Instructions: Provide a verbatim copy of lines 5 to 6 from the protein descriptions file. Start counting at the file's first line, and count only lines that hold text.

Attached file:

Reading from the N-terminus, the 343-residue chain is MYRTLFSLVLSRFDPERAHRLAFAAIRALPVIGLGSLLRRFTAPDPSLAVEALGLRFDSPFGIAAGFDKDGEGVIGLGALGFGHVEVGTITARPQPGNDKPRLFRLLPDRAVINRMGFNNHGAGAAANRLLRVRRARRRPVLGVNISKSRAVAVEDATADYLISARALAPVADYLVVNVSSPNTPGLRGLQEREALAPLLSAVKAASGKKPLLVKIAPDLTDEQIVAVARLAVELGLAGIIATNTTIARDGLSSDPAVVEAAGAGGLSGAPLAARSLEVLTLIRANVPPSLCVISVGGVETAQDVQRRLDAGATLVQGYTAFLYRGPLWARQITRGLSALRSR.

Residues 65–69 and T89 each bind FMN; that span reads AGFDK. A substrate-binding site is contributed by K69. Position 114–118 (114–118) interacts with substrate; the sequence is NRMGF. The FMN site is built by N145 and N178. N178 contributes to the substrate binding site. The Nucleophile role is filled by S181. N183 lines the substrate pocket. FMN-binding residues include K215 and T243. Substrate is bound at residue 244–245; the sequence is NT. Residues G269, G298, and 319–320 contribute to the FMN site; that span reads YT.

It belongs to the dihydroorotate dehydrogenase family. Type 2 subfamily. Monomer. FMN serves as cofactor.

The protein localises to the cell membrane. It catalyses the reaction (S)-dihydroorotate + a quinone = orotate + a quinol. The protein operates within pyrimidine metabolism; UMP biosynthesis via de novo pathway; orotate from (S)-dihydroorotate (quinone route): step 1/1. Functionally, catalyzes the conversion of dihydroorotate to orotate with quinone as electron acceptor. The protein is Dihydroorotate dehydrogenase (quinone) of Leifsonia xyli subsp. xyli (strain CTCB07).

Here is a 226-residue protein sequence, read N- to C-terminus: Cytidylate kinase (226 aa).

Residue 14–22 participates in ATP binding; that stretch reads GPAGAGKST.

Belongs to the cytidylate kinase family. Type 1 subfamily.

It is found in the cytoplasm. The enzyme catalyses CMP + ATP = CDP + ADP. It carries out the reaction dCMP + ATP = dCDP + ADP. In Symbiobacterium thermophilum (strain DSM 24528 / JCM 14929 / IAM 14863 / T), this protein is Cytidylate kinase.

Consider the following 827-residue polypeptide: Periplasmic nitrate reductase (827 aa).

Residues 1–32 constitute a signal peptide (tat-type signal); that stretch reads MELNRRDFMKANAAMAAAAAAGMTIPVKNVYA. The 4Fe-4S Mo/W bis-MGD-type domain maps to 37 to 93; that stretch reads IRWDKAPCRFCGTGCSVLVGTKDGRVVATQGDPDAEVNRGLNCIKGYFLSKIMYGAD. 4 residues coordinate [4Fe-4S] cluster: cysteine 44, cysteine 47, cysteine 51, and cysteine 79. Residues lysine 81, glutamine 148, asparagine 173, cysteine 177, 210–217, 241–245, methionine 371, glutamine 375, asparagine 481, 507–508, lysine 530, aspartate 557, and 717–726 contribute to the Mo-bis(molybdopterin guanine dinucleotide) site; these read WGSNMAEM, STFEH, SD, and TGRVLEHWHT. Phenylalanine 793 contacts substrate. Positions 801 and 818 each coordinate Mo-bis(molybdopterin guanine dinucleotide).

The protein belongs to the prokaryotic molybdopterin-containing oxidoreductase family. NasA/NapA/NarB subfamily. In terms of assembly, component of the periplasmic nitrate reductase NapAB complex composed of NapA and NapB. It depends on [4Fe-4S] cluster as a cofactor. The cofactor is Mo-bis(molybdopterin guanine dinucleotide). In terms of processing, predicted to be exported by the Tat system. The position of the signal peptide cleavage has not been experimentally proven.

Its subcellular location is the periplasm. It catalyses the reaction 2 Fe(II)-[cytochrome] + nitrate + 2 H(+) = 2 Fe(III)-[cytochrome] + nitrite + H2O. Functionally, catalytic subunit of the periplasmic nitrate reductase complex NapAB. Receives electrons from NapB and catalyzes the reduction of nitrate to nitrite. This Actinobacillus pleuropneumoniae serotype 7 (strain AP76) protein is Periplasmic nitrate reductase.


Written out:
Here is a 226-residue protein sequence, read N- to C-terminus: Cytidylate kinase (226 aa).

Residue 14–22 participates in ATP binding; that stretch reads GPAGAGKST.